2. Model critical and discerning thinking.
3. Conduct competent research and report and apply their findings.
4. Articulate the implications of the biblical meta-narrative for international development.
5. Employ sound biblical study methods and hermeneutical principles to explain what the Bible says about God’s purposes in history.
6. Describe, compare, and contrast societies, cultures, worldviews, and religious systems.
7. Integrate theories, principles, and practices of international development.
8. Address the challenges and opportunities students face as they pursue international development goals in the context of their work.
1. WCIU's programs are Faith-based but Non-sectarian:
WCIU's underlying core value is a belief in a divine Creator who can be known through the physical universe and the sacred collection of writings commonly known as the Bible, portions or the whole of which are accepted as authoritative by Jews, Muslims and Christians alike, and widely respected by other religions. We are also followers of Jesus, whose teachings have been instrumental in inspiring and motivating social reformers, scientists, and development practitioners over the past 2,000 years. WCIU's reason for equipping students for development work is based on in two biblical commandments: 'Love the Lord your God with all your heart, with all your soul, with all your mind, and with all your strength.’ The second most important commandment is this: 'Love your neighbor as you love yourself.’ (Jesus, the Bible, Mark 12:31-32). We welcome persons of every socio-religious background to engage with us in understanding this biblical perspective and to pursue the sacred ideal of biblical shalom — the mutual pursuit of right relationship with God, with self, and with others that leads to peace, health, and well-being for all.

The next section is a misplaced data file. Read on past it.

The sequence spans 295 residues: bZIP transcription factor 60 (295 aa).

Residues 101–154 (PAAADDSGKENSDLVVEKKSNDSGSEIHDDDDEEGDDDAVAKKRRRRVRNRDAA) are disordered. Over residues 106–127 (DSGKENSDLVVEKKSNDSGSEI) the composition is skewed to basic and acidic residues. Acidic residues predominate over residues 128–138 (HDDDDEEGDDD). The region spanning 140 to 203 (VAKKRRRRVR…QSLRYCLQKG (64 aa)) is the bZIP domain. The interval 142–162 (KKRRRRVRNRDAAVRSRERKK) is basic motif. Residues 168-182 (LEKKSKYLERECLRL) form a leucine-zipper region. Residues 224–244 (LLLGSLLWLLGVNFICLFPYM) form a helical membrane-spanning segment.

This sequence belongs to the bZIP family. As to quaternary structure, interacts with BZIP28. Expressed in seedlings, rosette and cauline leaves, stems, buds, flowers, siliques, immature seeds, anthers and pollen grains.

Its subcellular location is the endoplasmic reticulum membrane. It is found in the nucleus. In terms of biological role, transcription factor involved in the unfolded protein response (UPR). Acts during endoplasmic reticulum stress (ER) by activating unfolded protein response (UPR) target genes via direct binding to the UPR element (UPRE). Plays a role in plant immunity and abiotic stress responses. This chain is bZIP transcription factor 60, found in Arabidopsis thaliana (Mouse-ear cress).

2. WCIU’s Educational Programs are Holistic and Integral:
WCIU is committed to reflection and critical thinking that integrates personal faith-generated commitments with practical service. Core courses integrate an understanding of history and the social sciences with the biblical narrative and worldview. This approach aims at generating the holistic growth and personal development of our students as they work with others to address the social challenges of their field contexts, employing their professional services with the goal of transformation.
3. WCIU’s Educational Programs are Mentored:
Although WCIU offers field-based extension programs, we are committed to providing our students virtual contact with experienced scholar-practitioners who comprise our faculty. We also recognize the immense value to professional growth of peer mentoring and as often as possible, organize our students into cohort groups. This lessens the sense of isolation distance learning can produce, and provides a stimulating learning experience in which students can share their insights related to their work, their community engagement, and their personal development with others involved in similar work around the world.
4. WCIU’s Educational Programs are Flexible:
WCIU’s programs are designed for working adults serving with international development organizations in a variety of global contexts, or preparing to do so. Our part-time, field-based approach allows students to work toward a degree while actively serving with their organization almost anywhere in the world. We seek to encourage a healthy balance of the student's time commitment by encouraging synergistic integration of study and research with their work.
5. WCIU's Educational Programs are Collaborative:
WCIU recognizes the value of working with organizations, both educational and service oriented, who share the same fundamental values and perspective. We work at creating viable partnerships with these organizations in order to generate the best environment and context for learning to take place for students, employees and volunteers. We recognize that these relationships will not always be formal academic partnerships, but rather collaborative efforts aimed at strengthening the hand of those serving to address pervasive problems and challenges faced by the peoples of developing nations. This also means a commitment to providing courses and materials in various languages of instruction.